Experimental methods for obtaining atomic spectra

The study of atomic energy levels is accomplished by observing transitions between electron energy levels in atomic spectra.

One of the most straightforward ways to obtain atomic line spectra is to electrically excite a gas with a high voltage and observe the emitted light through a diffraction grating.

The same kind of spectral data can be obtained by measuring atomic absorption, since the same quantum energy levels are involved. This allows us to identify chemical elements in distant stars by measuring their spectral fingerprints in the absorption spectra of the star's light.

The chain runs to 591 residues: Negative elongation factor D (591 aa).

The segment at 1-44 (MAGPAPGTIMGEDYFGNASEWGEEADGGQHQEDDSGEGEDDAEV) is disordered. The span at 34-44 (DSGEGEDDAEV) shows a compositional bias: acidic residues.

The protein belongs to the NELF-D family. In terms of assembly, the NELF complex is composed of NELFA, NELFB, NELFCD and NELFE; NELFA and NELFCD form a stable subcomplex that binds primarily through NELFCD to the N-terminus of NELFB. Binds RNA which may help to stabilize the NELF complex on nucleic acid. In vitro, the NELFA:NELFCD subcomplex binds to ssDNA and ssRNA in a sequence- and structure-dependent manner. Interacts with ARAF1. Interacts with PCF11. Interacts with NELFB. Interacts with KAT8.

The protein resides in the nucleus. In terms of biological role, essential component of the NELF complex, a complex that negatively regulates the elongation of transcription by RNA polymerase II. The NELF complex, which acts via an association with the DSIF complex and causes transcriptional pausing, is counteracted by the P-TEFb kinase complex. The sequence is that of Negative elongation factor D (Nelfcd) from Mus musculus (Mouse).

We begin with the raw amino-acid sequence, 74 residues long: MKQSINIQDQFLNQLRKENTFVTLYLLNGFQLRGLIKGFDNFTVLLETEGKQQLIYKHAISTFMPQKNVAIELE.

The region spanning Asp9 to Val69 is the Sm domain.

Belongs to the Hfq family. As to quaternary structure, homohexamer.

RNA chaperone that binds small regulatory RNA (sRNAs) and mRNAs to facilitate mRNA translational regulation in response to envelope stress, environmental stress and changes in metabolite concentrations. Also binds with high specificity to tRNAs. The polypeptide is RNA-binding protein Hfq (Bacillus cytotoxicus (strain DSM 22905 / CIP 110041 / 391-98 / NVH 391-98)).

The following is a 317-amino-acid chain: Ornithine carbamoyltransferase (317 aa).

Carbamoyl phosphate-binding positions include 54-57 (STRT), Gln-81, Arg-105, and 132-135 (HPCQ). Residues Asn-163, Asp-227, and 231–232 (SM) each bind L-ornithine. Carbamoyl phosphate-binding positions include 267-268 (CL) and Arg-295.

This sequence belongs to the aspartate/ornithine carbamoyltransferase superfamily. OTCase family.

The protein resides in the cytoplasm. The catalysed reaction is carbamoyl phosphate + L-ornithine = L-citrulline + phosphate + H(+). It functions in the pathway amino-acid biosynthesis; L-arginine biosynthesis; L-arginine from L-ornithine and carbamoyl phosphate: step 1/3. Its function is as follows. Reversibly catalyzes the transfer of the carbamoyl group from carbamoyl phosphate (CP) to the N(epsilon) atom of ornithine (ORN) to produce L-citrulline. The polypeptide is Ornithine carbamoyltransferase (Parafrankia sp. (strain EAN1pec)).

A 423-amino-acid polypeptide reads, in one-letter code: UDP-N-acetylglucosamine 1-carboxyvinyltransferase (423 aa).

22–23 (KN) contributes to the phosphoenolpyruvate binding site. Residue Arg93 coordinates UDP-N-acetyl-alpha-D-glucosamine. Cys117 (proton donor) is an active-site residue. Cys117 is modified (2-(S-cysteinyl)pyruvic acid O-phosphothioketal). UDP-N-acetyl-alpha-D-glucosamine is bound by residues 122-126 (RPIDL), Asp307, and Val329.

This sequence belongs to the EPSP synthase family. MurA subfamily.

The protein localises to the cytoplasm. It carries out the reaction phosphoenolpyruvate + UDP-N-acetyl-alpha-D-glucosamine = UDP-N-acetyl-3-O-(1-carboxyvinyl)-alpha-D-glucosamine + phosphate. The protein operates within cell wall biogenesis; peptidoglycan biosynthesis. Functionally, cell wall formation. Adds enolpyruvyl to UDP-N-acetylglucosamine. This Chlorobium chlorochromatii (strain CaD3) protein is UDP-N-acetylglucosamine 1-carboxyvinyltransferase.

Another type of spectroscopy makes use of the Auger effect which ejects electrons from atoms in response to electron transitions. The measured energy of the ejected electrons gives information about atomic energy levels and permits identification of the atoms, even in the solid state.

Saturation spectroscopy using tunable laser sources is a method for obtaining extremely high resolution spectra.

Thwarting Doppler broadening with saturation spectroscopy

Atomic Structure Concepts
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